For the last few years I have been bemoaning the fact that I’ve been unable to attend a web conference due to time and especially money. These events have always been out of my reach, but this changed earlier this week when I attended beyond tellerand here in Düsseldorf. It was worth the wait.
The conference was spread out over two days and the first speaker was Dr. Nadine Chahine who gave us some fascinating facts on the mechanics of eye movement in reading and how different factors can affect reading. This was something that I guess most of us knew little about, but since we create things that are read on the web, it was very interesting indeed.
Next up was Mat Marquis who talked about responsive web design, techniques and methods, and specifically responsive images and the proposed picture element. Mat gave an entertaining and knowledgeable talk which was warmly received.
After a short break fellow HTML5 Doctor and all round loon Bruce Lawson took to the stage to regale us with stories of current web standards and what’s coming around the corner in terms of web development enhancements. He also gave us the immortal line of “CSS wants you to go to the pub.”
Following a long break for lunch, we returned to the marvellous Capitol Theatre to listen to Mark Boulton interview designer Mike Kus. The content was interesting enough, but personally I felt that the format of an informal chat didn’t really suit the conference as it lacks the structure and focus point that a talk provides. This had nothing to do with the participants and is just a personal opinion.
Geri Coady then explained colour theory to us which I found very interesting as we all see and use colour every day and yet I’ve never really formally learnt anything about the theory behind using it. Oh and her slides were simply beautiful to look at.
Legendary type designer Lucas De Groot spoke to use about readability per square centimetre which is a new term coined by himself, explaining how type can look on the web and in print and the various methods he uses to change them to make them more readable.
The Accidental Founder was the title of the talk given by Cameron Moll who explained how he “accidentally” ended up founding his company Authentic Jobs. Cameron also ended his talk on a humanitarian note with a short video showing how his company helps provide water to impoverished villages in Rwanda.
After grabbing a beer or two, “digital inventor” Brendan Dawes entertained us with his stories of how he tackled projects and completed them, even if in some cases it started with a “how on earth am I going to do this?”
And so ended a highly entertaining and informative day of talks after which I was eagerly awaiting day two. I was also lucky enough to spend some time chatting to Bruce Lawson and later Remy Sharp (another HTML5 Doctor!), both of whom remarked that I look grumpier and fatter in my Twitter avatar picture than I do in real life. Charming.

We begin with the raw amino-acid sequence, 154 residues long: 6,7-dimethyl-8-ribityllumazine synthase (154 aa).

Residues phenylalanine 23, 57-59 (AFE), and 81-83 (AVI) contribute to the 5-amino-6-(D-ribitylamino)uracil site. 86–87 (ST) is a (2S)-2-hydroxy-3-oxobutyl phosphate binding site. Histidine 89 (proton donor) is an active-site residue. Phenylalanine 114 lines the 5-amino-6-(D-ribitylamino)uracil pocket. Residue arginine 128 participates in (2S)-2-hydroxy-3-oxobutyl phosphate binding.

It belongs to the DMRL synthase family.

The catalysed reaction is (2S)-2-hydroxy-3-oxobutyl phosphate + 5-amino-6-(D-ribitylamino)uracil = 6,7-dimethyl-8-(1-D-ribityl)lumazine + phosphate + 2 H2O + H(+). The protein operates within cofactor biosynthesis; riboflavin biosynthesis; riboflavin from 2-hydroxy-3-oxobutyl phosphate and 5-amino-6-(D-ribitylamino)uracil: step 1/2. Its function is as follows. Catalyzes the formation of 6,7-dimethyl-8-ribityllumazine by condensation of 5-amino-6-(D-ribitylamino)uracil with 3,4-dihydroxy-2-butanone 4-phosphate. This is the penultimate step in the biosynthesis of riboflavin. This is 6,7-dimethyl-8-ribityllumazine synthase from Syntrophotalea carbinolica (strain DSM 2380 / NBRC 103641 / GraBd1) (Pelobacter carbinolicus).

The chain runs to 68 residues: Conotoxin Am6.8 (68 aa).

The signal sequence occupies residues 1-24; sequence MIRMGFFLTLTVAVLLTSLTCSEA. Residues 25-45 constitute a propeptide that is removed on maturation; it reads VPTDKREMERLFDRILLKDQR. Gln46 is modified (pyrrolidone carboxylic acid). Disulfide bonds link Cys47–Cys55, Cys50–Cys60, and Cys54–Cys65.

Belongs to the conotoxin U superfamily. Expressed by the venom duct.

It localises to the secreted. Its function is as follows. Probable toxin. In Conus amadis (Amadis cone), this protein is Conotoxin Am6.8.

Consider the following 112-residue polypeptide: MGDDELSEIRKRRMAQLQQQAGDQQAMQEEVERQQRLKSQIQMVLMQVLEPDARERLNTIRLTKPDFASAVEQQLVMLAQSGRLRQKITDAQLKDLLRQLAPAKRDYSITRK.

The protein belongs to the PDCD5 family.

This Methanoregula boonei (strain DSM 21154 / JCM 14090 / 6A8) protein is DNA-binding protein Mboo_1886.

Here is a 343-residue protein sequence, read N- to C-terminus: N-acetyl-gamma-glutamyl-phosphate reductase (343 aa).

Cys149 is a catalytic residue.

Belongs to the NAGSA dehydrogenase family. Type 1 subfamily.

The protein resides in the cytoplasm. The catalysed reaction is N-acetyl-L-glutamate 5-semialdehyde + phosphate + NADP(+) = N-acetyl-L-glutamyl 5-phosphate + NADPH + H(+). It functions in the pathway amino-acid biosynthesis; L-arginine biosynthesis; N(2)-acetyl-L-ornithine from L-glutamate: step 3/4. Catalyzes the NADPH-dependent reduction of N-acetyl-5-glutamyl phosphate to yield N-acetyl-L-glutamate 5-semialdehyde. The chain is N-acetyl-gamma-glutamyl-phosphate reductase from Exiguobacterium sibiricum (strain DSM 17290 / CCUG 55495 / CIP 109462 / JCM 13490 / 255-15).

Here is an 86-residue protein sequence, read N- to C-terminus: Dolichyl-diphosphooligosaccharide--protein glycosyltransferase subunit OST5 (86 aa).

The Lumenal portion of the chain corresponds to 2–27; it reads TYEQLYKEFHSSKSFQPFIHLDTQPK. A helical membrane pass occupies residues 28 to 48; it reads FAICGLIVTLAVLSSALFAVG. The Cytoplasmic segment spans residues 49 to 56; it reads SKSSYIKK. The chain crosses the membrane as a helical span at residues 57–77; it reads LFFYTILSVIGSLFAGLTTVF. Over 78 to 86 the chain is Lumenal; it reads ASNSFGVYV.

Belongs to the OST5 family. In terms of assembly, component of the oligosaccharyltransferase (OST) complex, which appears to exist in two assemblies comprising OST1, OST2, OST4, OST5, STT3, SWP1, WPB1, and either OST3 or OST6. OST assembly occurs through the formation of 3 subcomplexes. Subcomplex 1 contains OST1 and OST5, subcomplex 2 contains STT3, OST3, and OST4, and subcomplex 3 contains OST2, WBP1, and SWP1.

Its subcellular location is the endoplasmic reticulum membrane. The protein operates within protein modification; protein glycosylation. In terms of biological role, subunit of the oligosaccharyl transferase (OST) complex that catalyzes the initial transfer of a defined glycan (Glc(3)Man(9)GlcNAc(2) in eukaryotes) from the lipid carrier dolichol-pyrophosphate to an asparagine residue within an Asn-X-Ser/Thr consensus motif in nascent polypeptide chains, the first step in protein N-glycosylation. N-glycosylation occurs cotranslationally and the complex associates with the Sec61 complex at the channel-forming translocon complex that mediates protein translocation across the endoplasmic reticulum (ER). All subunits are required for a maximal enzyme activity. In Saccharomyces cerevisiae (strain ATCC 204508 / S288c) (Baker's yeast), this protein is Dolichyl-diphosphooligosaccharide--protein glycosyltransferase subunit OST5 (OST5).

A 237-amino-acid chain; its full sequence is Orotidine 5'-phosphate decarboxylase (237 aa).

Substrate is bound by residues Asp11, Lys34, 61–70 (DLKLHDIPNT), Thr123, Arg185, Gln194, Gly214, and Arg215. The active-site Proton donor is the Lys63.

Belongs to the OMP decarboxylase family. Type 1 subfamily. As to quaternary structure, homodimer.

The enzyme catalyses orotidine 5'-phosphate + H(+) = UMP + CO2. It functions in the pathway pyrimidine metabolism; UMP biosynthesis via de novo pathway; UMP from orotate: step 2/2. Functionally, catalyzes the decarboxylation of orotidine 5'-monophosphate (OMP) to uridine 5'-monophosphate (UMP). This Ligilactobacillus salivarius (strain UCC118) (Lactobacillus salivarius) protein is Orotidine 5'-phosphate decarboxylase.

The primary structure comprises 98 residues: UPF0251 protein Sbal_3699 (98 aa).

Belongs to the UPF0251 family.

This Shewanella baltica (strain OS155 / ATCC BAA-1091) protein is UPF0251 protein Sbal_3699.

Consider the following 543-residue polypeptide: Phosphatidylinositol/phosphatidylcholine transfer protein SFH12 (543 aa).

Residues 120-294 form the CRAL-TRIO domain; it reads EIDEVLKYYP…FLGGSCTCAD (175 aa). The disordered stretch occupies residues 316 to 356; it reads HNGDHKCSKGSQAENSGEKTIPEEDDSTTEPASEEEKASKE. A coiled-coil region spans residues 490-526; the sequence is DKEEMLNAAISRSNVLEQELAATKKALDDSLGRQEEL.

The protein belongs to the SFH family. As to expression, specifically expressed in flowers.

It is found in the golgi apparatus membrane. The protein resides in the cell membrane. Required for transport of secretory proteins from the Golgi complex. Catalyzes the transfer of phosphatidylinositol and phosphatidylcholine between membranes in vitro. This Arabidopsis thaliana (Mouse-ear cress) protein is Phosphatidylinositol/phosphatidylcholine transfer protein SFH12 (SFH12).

The first two talks of the second day were similar in theme but had different content. Both Andre Jay Meissner and Remy Sharp spoke about development on mobile phones. Meissner’s talk started off with Tamagotchis (remember them?) and he urged us to test all our sites on at least 15 (15!) different phones! Remy spoke more about debugging on mobiles, how difficult it is and introduced some tools that can help us do this. Both were full of very interesting information, especially since I’ve recently been building my first ever hybrid application.
Next person on stage was Eva-Lotta Lamm who spoke to us about visual improvisation and using playfulness to create ideas. This was something that I would not know anything about, so I learnt a lot and Lamm’s presentation style was bouncy and energetic to watch.
The unknown (to me!) duo of Hellicar & Lewis then entertainingly told us about some of the very interesting interactive projects that they have been involved with. Very enjoyable.
Chris Shiftlett provided us with an interactive talk on how perception can be more powerful than reality. He showed us how we can be deceived into thinking we’ve have seen something when we have not, and vice versa, simply because of the way our minds work. Full of fascinating information.
After a short break Ben Bodien urged us to take on things that we’re scared or unsure of in order to learn and improve ourselves. This was an interesting talk which made me potentially rethink my decision to never become a speaker myself.
Mark Boulton returned to the stage to speak about one of the hot topics at the moment in responsive design and how we can tackle and think about it. He also spoke about the work that his company have done with CERN, which was fascinating to hear.
In the final talk of the day, and the conference, Andy Baio told us about how he became a record producer with Kickstarter when he decided to combine his love of jazz and the music from 8-bit games. He also spoke a bit about XOXO, a festival funded by Kickstarter which sold out in days and celebrated those who tried to do something different.
I thoroughly enjoyed my first web conference and have now been bitten by the bug and can see why people clamour to attend such events. It’s also pleasing to hear that beyond tellerand 2013 will take place at the end of
As well as the talks, I also had a great time interacting with people. Not only did I have a good time with my co-workers (our development team went together – thanks to our employer pixolith) but I also met many of the people who I’ve conversed with over Twitter these last few years. In addition I met some new and interesting people, none more so than the fabulously named Rowdy Rabouw and the charming Charis Rooda, both of whom have almost convinced me to attend Fronteers next year!